Bookmark   June 26, 2005 at 7:47PM
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Termater(7bNC)

Habitat Gardener,

I have catnip growing in the garden, I can try making my own catnip oil.
I dont notice the bites until later on, then they welt up and start itching.
One quick remedy to stop the itching is to dab a little Tom's mouthwash on the sting. Stops right away.
Of course coming back in the house with thirty bites (not kidding here, the skeeters are thick out there) I have to bathe in the stuff.

Even our neighbours who use DEET products are getting bitten so maybe we have Genetically Engineered Skeeters. Please tell me no because that means that the county gets to spray overhead with pesticides.

Cant imagine me going to the builders supply store smelling of Lavender, everyone is called Bubba in there :)

Here is a link that might be useful: Mosquito Woes

    Bookmark   June 26, 2005 at 11:30PM
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AdamM321(MA z5/6)

Gee Termater, that is discouraging the orange oil didn't work for you. I hadn't gotten any yet and not sure I will bother. I have actually been trying Noxzema on my skin before I go out as it is the smelliest thing I could think of..lol. It slows them down a little, and doesn't last long but gives me a little relief.

I used to have a bunch of lavender in the yard but it didn't come back after the winter before last due to the strange dry/cold winter we had. I used to have a catnip plant but the cats in the neighborhood killed it rolling all over it. [g]

Termater, have you smelled lavender? It actually isn't girly or flowery. It is pretty astringent smelling and many girls don't even like the smell.

That article on Mosquito Woes was hysterical! It had me laughing out loud. They must have a lot of mosquitos in Maine, as that man thought about mosquitos, Waaaayy too much!!

Adam

    Bookmark   June 27, 2005 at 6:56AM
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lecorbeau(7b)

Why don't you try the lemon eucalyptus product I mentioned above? It works, and the MSDS doesn't look any worse than the one for orange oil.
K.

    Bookmark   June 27, 2005 at 4:34PM
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acjazz28(z8 TX)

I have peppermint, lemon balm and lemon thyme growing in my garden (all in containers :)). When I'm out tending to my veggie and tea garden, I pull up a sprig of peppermint and rub it over my hands and arms, and mosquitos leave me alone. Unfortunately the last time I did this, I had sandals on and I forgot to put the peppermint on the top of my feet. I got a couple of bites, but using a drop of tea tree essential oil took the sting and itch away instantly.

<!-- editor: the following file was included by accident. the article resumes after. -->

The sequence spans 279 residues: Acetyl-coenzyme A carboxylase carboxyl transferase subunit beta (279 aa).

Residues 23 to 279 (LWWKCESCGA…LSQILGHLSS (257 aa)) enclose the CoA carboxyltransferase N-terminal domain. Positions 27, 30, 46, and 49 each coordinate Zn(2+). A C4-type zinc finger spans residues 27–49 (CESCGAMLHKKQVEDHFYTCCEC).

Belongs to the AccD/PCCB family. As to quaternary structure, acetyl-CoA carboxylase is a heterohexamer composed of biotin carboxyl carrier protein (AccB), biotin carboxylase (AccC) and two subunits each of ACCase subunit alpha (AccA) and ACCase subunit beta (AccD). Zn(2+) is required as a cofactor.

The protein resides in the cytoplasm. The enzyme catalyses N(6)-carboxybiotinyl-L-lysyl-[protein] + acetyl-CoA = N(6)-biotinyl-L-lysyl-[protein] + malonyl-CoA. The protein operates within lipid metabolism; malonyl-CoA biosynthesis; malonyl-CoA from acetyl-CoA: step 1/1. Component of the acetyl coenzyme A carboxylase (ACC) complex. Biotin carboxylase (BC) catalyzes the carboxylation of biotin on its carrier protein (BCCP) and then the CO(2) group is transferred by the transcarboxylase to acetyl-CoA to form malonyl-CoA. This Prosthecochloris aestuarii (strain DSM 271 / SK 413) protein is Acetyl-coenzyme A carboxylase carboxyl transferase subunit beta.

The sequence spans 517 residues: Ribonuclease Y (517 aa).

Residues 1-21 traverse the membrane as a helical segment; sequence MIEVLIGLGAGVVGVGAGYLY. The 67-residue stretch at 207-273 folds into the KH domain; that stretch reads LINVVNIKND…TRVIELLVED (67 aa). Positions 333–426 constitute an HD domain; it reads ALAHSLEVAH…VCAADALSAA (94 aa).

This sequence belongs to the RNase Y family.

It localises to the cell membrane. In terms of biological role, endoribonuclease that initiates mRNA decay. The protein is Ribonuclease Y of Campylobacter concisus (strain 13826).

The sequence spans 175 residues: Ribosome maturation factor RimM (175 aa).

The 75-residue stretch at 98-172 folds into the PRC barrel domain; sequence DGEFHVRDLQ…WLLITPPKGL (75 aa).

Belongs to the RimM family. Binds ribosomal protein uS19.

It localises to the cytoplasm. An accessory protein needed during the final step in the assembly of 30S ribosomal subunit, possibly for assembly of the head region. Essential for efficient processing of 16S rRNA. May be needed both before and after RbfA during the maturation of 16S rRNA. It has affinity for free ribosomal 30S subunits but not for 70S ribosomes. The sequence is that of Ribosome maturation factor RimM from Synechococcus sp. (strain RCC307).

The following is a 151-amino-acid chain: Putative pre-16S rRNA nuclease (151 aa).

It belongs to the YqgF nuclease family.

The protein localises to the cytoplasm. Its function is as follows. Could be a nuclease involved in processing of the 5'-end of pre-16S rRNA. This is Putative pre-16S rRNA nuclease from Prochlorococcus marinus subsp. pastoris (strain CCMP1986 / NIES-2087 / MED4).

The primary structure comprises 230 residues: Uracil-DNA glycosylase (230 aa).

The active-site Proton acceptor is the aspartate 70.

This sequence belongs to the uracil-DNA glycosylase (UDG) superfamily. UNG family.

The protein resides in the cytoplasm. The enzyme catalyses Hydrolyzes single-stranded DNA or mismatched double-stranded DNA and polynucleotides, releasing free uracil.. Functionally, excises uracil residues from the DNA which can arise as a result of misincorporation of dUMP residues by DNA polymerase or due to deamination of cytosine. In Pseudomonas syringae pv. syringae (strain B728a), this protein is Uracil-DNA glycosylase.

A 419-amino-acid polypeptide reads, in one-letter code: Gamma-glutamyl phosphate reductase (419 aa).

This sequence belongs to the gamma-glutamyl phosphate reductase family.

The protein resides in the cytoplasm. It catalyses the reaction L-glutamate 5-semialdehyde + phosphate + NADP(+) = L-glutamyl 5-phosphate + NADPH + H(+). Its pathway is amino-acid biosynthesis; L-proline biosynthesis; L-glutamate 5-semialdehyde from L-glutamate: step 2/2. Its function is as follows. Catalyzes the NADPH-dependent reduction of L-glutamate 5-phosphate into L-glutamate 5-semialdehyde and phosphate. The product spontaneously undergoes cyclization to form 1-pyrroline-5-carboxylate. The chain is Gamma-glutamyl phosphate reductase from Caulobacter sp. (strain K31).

I just recently bought some Neem essential oil and I plan to mix that with my lemon balm, lemon thyme, peppermint and some water to make my own mosquito repellant. Wish me luck!

acjazz28 :D

    Bookmark   June 27, 2005 at 4:48PM
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Termater(7bNC)

OK all, heres the latest on the war on skeeters.

Phils concotion of orange oil and vanilla needed a little something so here was the experiment as the spray was not "sticking" to the skin. I figured it was because the orange oil and water dont mix, makes sense huh!

Anyway, mix the 1 TBS of Orange oil with 3 TBS of soybean oil then mix with 1 cup of water and add the 1 TBS of vanilla and pour into the spray bottle. It doesnt separate this way, although a little shaking doesnt hurt.

Worked like a charm this way, lasted about three hours then I had to reapply, OK I had to jump in the pool as it was so hot today, then I reapplied.

The orange oil was bought at the health food store, cost $11 the organic soybean oil $4 and Organic Vanilla $5

Smile on my face..................Priceless

Thanks Phil :)

    Bookmark   June 27, 2005 at 7:20PM
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fairy_toadmother

cut down on eating bananas. there has been some study that you attract more mosquitos within such and such time of eating bananas. now, obviously this isn't full proof! there are also other foods to cut back on. i will try to find it and repost.

i had lemon balm in my yard, and i could have swore they mosquitos were using it for a cool spot! then again, you know my yard!

    Bookmark   June 27, 2005 at 10:37PM
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habitat_gardener(z9 CA/Sunset15)

I'd be interested in seeing the banana study.

I stopped eating bananas when I lived in a house with cats and discovered that I got more flea bites, which lasted longer (itched day and night for up to 4 days!) and were bigger (larger welts), when I ate bananas. No bananas, and the reaction was minimal (tiny welts that still itched, but only for a few hours, and I could sleep at night!). I inadvertently tested this by drinking one of the Odwalla juice blends with bananas a few times, and the severe reaction recurred every time.

Having lived with dogs or cats most of my life, I've caught a lot of fleas as they were biting me because I can feel the bites immediately. The fleas at home are controlled, but I still get flea bites if someone who has a cat or dog at home enters the room...any fleas on the "carrier" immediately head for me.

It's been years since I've lived in an area with lots of mosquitoes, though.

    Bookmark   June 27, 2005 at 11:00PM
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bpgreen(5UT)

Not to rain on anybody's parade, but I've always considered snopes to be the best site for ferreting out truths, halftruths and falsehoods.

Repell tell

Joy of Outdoors

If using something you read in an email makes you feel better, then by all means use it. If you want to ensure that mosquitos won't bite you, buy some deet.

    Bookmark   June 28, 2005 at 12:05AM
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eibren(z6PA)